This webinar summarizes how leaders describe leadership work and how leadership activities might change based on context, individual identity, and personal development. Insights are based on multiple years of data from the CLI evaluation. The webinar is aimed towards those implementing, supporting, or participating in leadership development and/or health equity work. Participants will walk away with clear findings on how individuals taking the lead on health equity efforts across the country have defined leadership and how that may differ based on individual characteristics. Watch the webinar recording.
Leadership development evaluation often skips to the perceived good stuff—what happened as a result of the program? Given the often-rigorous effort of recruiting and selecting participants, this neglects a critical aspect of any program: the participants. This webinar will share insights about the recruitment process and applicant experience for leadership development programs. Watch the webinar recording.
This interactive webinar focused on CLI participant data, summarizing participant experiences during the 2021-2022 program year. Participation for this webinar was open only to CLI current participants, alumni, and program staff.
Lessons Learned to Date
Findings from the evaluation, a sampling below, are summarized into a
wide range of reports, links for which can be found in the sidebar.
Goal: In order to build a Culture of Health, the CLI seeks to expand its support to individuals who are new to the Robert Wood Johnson Foundation.
Most applicants have had no prior experience with RWJF—either through funding or other types of relationships.
Goal: Building a Culture of Health requires diverse leaders, representing different ethnic/racial backgrounds, gender identities, and sectors. The CLI aims to recruit candidates that reflect this diversity.
Applicants are increasingly coming from a more diverse pool of disciplines having increased from 18 to 28 different disciplines represented over the years.
Across the programs, applicants continue to be more likely to be female and either African American or Caucasian with some differences across programs.
Goal: The CLI seeks to be accessible and offer a valuable experience for a diverse pool of participants.
The CLI program appears to have broad appeal across a spectrum of participants. Statistical analyses revealed no significant differences in satisfaction among participants based on gender identities and expressions, racial and ethnic backgrounds, geographic locations, career levels, and sectors.
Goal: CLI program implementers seek to continually understand the needs of its leader participants so that the programs can be adapted accordingly.
Across the four programs, participants have found their programmatic relationships and networking opportunities to be the most valuable facets of their programs. There is no consensus on the least valuable aspect of the programs.
During 2020, the loss of connection was overwhelmingly cited by participants as the greatest loss of their program experience due to the COVID-19 pandemic. This was due to the absence of in-person meetings with their program cohort and the cross-program convenings.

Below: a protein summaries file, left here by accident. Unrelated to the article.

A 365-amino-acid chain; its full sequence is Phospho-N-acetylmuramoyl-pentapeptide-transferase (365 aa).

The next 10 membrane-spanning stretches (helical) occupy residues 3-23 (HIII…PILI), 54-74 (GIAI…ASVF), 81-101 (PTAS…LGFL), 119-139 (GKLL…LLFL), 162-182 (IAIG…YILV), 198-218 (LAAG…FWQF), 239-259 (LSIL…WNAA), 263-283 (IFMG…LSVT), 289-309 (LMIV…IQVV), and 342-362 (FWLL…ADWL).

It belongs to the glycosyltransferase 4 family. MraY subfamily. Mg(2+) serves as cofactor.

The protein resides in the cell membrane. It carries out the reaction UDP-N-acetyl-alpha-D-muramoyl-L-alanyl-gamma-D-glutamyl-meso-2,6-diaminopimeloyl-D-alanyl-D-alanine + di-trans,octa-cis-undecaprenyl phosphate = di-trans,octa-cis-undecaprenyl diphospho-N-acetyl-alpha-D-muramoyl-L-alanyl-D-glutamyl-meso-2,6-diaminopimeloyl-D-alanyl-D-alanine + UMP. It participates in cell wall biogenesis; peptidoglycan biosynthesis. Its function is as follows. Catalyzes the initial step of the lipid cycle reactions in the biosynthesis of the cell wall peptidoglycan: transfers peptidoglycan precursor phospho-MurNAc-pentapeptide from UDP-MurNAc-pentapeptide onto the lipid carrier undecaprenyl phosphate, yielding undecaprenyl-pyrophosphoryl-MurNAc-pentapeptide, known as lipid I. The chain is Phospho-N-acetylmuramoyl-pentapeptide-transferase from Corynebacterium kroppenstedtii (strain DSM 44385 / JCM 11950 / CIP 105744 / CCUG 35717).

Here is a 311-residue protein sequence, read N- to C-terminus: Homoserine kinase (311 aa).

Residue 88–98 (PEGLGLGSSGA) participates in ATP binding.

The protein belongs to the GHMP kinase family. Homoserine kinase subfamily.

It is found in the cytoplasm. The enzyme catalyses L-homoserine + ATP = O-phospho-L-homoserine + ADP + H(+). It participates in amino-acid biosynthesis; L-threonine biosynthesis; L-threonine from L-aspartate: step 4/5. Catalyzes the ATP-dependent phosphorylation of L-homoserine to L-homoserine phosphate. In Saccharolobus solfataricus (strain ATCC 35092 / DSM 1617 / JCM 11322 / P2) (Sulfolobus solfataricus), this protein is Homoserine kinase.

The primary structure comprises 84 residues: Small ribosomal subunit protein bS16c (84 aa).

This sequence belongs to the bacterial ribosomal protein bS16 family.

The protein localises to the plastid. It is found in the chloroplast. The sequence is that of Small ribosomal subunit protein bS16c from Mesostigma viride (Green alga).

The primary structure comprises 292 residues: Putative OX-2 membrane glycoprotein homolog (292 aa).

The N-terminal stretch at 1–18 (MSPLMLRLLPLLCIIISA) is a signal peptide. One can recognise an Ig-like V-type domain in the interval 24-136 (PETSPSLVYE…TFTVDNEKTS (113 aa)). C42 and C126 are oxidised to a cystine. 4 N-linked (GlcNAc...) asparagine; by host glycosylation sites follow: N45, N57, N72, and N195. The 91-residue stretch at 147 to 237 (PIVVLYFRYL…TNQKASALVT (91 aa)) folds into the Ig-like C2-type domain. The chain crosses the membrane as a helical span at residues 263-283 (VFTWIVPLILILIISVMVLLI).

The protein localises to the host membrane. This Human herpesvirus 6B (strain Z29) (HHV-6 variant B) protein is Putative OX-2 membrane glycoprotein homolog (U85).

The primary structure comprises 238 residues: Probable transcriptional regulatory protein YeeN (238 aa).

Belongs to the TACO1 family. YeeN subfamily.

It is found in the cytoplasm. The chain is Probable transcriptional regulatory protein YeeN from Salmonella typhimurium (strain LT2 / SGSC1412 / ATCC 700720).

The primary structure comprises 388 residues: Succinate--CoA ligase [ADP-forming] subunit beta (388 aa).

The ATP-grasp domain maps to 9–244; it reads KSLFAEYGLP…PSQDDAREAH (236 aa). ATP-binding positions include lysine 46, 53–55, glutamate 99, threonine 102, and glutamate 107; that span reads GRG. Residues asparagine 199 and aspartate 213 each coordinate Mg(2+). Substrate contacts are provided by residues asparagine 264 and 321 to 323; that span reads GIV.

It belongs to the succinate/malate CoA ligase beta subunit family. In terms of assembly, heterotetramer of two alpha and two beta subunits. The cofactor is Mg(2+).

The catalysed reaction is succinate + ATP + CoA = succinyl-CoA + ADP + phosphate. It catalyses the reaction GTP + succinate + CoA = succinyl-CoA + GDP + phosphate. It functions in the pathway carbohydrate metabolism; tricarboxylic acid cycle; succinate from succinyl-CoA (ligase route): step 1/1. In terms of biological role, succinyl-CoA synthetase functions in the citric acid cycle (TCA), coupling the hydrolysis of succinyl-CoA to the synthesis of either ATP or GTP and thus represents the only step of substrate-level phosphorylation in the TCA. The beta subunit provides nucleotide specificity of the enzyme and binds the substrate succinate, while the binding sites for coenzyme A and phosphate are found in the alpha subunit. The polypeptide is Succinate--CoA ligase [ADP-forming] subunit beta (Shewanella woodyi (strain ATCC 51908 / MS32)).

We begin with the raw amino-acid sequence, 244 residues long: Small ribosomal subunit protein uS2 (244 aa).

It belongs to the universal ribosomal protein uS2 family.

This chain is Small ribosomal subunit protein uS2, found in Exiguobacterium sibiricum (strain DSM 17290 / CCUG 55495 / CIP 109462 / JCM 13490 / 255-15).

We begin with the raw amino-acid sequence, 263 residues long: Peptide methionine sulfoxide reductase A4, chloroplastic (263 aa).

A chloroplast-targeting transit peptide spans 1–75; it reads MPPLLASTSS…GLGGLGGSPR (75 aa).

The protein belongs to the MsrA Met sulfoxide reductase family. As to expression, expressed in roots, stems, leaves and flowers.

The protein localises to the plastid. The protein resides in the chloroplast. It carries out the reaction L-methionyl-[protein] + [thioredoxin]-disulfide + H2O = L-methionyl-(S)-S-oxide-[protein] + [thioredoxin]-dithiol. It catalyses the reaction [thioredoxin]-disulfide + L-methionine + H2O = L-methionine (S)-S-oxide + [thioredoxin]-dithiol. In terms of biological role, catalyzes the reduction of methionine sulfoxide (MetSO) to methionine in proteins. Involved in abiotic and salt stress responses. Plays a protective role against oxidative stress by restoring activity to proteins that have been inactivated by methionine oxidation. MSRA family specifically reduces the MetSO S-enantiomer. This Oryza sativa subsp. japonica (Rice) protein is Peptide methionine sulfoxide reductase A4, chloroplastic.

Goal: The CLI aims to help build and expand the networks of those participating in the programs.
Network strength tends to decline slightly while in the program and participants tend to not expand the sectors and disciplines within their network while in the program. This implies that the program does not appear to be significantly helping participants diversify their networks.
Goal: CLI participants will be actively involved in creating a Culture of Health through a variety of roles and actions.
CLI participants were most frequently involved in thought leadership through training activities, advocacy efforts, and some journal publications.
CLI participants are actively involved in creating policy change particularly at the organizational and state levels.
CLI participants are very active in exercising leadership by serving as an advisor on a Board or committee, or by creating change within their own organizations. An Equity, Diversity, and Inclusion (EDI) lens is frequently applied to their work.
Goal: CLI alumni will continue to actively work towards a Culture of Health through a variety of roles and actions.
Across the CLI, the most common ways that alumni exercise leadership are in applying Equity, Diversity, and Inclusion (EDI) principles, and in advising other people, organizations, or communities on Culture of Health-related concepts. Nearly two-thirds of alumni were recognized for their leadership by being asked to join steering or advisory committees.
The leadership roles taken by alumni changed between their time as a participant and that as an alum; although much of this is fueled by the COVID-19 pandemic and the increasing momentum of the racial justice movement. Examples of applying EDI principles doubled during this timeframe and examples related to securing funding for community initiatives and adapting clinical practice also greatly increased.
Goal: Due to the diversity of the CLI participant pool, CLI alumni will spread Culture of Health concepts in a wide variety of formats and with various audiences.
CLI alumni most frequently disseminated Culture of Health concepts by conducting trainings and engaging in advocacy. Almost all CLI alumni (91%) reported engaging in some form of thought leadership activity. The majority conducted trainings (71%) and advocacy efforts (63%) in the past year.
Community/Network partner interviewees reported that alumni had a variety of important roles in their respective communities, including leading community efforts (63%), being a subject matter expert (58%), and being an advocate for change (53%).
Goal: CLI alumni networks will continue to grow and strengthen after they leave the program.
The strength of CLI alumni’s networks generally increased slightly when comparing post-program to program baseline. However, the diversity of the networks remained about the same. Network connections tended to align with the sectors in which the participants did their Culture of Health work.
Goal: CLI program implementers seek to continually understand what aspects of the program have been most helpful for leaders as they continue their leadership journey and to identify any new areas of support needed.
CLI alumni found the development of leadership skills and the CLI network to be the most helpful aspects of their program for their current leadership role(s). CLI alumni frequently credited their program with helping them develop an equity lens
CLI Evaluation Design and Dissemination
A series of brief videos provides an overview of the collaborative approach the evaluation team took in designing the CLI evaluation, including objectives, methodology, and dissemination.